With a name like Benedict you’re hard to forget - but Benedict Roylance hopes it’s his business that will be unforgettable.

Roylance Scientific aims to revolutionise the way pharmaceutical companies store their data and help to improve the speed it takes for drugs to come to the market.

Roylance comes from a pharmaceutical dynasty. His grandfather set a company named Vinden in 1967, and 13 years later his father then established his own pharma company.

This business was sold to a venture capital firm and it was after this that Roylance began working for the same company.

He left shortly after it was sold for a second time, spent a year out in Australia and decided to establish Roylance Scientific on his return.

The company will offer stability storage services but will be making the most of advances in technology to allow the vital information involved with these services to be accessed faster.

Pharmaceutical drugs all have to have a sell-by date, and Roylance Scientific will assist pharma companies to get to that data.

Controlled storage, which is accurate and traceable, will be provided and the business’ clients can access the data and use it to submit the necessary documentation to allow a drug to be brought to market.

In the past, all of the monitoring has been done on paper-based documents and it can take time to gather all of this information, particularly for blue-chip companies with facilities in multiple locations.

This is the area Roylance Scientific see potential to improve.

“What we’re doing is looking at it in a different way,” explains Roylance.

“The fundamentals don’t change – you are putting pharmaceutical drugs into a temperature controlled box - but what we’re doing is improving the flow of information.

“We’re just changing the whole concept around. We have developed what’s basically a SaaS system - we’re using wireless technology to take this information and place it up on to the cloud.

“This allows for our clients to see the data 24/7. At the moment it’s very heavily paper-based so if you do a test everything has to be hand-signed, stored, scanned in and then sent across if required.

“They changed the rules in 2014 to allow electronic signatures instead in the UK, so we’ve decided to capitalise on that as no one else seems to have done that at the moment.”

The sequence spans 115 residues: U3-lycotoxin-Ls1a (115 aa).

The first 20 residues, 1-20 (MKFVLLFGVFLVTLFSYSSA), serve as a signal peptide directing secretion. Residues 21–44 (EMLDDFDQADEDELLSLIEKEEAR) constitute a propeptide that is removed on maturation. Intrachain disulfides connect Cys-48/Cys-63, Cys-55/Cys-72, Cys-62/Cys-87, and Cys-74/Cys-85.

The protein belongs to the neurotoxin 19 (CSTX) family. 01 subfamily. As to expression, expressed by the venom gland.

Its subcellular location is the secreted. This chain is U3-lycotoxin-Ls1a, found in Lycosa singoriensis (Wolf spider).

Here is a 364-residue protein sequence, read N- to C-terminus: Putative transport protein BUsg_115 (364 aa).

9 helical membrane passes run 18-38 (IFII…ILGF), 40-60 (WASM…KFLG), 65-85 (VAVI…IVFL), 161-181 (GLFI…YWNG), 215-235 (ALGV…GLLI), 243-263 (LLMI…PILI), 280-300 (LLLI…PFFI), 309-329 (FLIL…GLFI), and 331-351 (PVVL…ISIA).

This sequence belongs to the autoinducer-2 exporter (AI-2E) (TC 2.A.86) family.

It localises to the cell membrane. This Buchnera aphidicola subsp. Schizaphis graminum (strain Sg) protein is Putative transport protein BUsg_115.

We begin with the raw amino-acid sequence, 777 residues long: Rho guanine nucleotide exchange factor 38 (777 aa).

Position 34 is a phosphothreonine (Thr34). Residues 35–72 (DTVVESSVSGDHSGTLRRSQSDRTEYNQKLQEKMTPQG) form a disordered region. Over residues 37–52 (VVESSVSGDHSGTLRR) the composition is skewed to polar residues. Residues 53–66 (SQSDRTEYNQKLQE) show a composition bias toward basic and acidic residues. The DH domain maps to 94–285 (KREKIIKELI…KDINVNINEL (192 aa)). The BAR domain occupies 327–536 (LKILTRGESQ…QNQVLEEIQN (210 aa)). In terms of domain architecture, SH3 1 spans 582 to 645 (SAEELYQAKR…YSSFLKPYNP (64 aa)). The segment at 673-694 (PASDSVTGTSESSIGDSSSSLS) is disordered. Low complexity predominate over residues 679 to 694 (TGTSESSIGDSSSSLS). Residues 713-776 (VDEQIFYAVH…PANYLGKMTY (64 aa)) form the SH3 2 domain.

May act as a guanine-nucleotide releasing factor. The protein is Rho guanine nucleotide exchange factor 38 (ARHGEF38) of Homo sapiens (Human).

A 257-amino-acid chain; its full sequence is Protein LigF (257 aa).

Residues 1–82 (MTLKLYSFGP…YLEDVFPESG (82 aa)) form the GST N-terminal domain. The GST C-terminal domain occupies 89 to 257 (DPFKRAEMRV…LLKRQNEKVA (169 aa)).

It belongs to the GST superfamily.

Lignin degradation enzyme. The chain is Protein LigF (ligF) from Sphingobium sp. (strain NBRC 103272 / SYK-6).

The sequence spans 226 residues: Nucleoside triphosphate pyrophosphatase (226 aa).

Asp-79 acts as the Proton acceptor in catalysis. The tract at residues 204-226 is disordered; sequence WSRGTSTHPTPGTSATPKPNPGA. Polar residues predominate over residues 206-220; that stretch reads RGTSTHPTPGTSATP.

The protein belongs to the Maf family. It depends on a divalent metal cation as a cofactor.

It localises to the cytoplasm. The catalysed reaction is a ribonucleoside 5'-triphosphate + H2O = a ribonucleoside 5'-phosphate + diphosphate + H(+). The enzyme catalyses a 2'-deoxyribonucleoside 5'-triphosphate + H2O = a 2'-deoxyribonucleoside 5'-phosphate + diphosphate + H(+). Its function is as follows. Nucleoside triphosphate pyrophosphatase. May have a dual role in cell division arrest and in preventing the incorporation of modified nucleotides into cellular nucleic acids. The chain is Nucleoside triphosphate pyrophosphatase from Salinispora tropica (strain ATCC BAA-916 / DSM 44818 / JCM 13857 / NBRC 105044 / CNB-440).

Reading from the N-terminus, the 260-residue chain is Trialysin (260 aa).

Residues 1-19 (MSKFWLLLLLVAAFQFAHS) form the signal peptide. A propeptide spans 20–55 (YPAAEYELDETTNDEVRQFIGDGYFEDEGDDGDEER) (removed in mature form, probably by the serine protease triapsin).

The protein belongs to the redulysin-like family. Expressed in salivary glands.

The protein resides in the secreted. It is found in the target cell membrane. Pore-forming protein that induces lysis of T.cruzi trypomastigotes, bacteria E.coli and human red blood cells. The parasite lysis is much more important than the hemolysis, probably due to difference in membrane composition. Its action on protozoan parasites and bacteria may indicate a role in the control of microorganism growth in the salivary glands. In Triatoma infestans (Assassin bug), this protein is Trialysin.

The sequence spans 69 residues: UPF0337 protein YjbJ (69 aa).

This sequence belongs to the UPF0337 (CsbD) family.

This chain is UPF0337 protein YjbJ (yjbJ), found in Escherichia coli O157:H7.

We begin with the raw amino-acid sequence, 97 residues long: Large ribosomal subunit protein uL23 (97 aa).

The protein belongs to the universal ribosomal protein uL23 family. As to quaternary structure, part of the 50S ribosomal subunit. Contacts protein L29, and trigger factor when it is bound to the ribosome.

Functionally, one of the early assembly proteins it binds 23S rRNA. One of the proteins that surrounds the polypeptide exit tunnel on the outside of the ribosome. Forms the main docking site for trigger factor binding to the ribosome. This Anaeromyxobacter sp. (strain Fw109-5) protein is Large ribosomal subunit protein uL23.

READ MORE: Music start-up beams Cavern Club gigs into your home

One of the main benefits of Roylance’s system is the reduction of lead times on developing drugs.

“What we’re doing is cutting down the time to market. When some of these blockbuster drugs can make £10m profit a day and we can potentially save them two to three weeks; it’s a lot of money,” he adds.

The business is based at Entrepreneurial Spark in Manchester. The dedicated ‘Hatchery’ at the incubator site was established by NatWest in partnership with KPMG and is currently home to 80 businesses, many with a tech background.

Each intake gives the entrepreneurs a base for an initial six months and access to NatWest staff and mentoring sessions with KPMG.

While the business is still being developed, Roylance says working at Entrepreneurial Spark has helped them not only to connect with investors, but also receive valuable feedback.

“If you talk to friends and family they will tell you what you want to hear but if you speak to people here they’re not afraid to be brutally honest as that’s what you need to hear,” he says.

Roylance Scientific is currently raising the investment they require to begin trading.

Some investors are already on board, and they’re hoping to launch at Alderley Park in Cheshire, the former AztraZeneca site, in the third quarter of 2016.

He’s unable to take orders from customers yet as pharma companies are required to be audited and declared an approved supplier first.

But Roylance is confident that they’ll soon be fully up and running, and is aiming to become a multinational company with a number of UK locations as well as sites in Ireland and Japan.